IMF Advice: Queues Creep Back to Fuel Stations, FG considers N250 per Liter

Uche Mbah

Following the advice of the International Monetary Fund, IMF, that Nigeria should go the whole hog and remove the subsidy on downstream oil products, government is said to be geared towards a phased increase in pump price of Premium Motor Spirit, PMS. Hours after the announcement by the IMF boss, there appeared long queues at the filling stations.

The IMF had advised Federal Government to remove subsidy on Premium Motor Spirits, PMS, for enhancement of economic recovery.

Speaking in Washington, the IMF boss, Christiana Lagarde, insisted that subsidy removal is necessary for critical infrastructure to be dealt with.

“Nigeria has among the lowest Tax to GDP ratio which signifies low revenue mobilisation for the government and the only way to fill in the gap is to remove subsidy.” she said. “We believe that removal of fossil fuel subsidies is the right way to go. If you look at our numbers since 2015, it is no less than 5.2 trillion dollar that is spent on fuel subsidies and the consequences thereof. Our Fiscal Affairs Department actually identified how much would have been saved fiscally, but also in terms of human life if there has been the right price on carbon emission as of 2015. The numbers are quite staggering. There will be more fund available for public spending to build more hospitals, roads, schools, and to support education and health for the people,” she said.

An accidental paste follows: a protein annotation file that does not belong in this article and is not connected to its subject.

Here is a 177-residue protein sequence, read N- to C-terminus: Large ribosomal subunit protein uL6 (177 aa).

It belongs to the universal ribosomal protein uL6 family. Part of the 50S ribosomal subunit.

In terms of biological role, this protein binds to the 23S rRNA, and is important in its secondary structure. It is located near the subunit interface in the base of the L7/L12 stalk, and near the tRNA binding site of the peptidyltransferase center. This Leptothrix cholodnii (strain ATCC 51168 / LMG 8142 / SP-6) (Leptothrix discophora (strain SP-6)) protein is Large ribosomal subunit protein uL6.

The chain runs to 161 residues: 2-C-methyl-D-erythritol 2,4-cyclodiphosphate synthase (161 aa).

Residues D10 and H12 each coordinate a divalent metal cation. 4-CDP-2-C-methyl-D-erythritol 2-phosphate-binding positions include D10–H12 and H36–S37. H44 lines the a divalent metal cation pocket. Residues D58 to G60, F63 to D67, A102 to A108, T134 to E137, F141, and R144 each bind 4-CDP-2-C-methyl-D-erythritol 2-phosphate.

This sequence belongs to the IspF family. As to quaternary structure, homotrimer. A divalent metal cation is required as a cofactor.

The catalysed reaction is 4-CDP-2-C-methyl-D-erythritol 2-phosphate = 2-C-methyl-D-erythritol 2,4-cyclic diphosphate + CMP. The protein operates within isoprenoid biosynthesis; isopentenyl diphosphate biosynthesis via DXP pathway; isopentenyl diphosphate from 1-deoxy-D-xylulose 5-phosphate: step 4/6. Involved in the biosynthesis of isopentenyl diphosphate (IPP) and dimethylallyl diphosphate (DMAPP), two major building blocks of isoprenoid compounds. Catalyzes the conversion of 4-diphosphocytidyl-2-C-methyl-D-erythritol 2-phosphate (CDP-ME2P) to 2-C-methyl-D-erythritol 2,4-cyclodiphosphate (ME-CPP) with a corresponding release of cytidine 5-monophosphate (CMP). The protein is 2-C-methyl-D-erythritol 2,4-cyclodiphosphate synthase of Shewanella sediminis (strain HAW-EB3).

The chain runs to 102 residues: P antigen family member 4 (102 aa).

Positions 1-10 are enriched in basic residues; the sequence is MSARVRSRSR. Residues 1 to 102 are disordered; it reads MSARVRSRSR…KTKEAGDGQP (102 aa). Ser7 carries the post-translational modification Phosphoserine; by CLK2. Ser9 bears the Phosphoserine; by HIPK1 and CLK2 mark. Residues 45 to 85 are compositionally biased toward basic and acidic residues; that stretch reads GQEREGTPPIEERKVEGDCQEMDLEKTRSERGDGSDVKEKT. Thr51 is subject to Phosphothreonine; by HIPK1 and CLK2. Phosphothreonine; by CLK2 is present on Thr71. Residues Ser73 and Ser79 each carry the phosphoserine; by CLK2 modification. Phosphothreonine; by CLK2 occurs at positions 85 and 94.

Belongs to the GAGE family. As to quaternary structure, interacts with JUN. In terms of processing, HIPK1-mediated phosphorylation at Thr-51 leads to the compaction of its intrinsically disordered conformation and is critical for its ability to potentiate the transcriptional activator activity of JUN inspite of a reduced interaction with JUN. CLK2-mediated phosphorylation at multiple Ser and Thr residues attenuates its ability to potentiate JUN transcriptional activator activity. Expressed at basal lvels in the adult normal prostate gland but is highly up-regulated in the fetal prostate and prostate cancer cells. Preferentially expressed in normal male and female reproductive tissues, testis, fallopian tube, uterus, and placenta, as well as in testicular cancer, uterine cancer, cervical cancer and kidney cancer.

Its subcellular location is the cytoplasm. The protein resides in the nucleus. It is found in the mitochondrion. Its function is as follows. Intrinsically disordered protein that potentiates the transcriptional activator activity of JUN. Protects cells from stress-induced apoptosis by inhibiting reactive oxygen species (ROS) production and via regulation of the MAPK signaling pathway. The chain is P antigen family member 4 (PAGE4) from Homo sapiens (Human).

Hours after the advice by the International Financial institution, Fuel queues have resurfaced at Nigeria filling stations, with Marketers giving the usual reasons for fuel scarcity. Many stations were closed down because some marketers are waiting to know the direction the wind of change will blow. This was fueled by speculations that the federal government is poised to raise the pump price of fuel to N250 per liter-a speculation that the Federal Government has denied.

Although Filling stations have not generally increased their pump price in Lagos,reports indicate that in some states in the east it has jumped to about N160 per liter.

This is coming at a time there has been increased clamor for probity and accountability in the Nigerian National Petroleum Corporation, NNPC. Recently, Maikanti Baru, the NNPC boss, said that the NNPC’s operational and financial results for September 2018 portrays the country as consuming 80 million litres of petrol per day in March 2018. This was up from the 41 million litres daily  consumption in December 2017. Many analysts questioned the authenticity of this figure, since it appears that the NNPC may never be audited.

The Federal Government has always played Ping Pong with the Petroleum Subsidy. Each time they claim to remove it, the still fix prices, thereby revealing the political implications of such removals.

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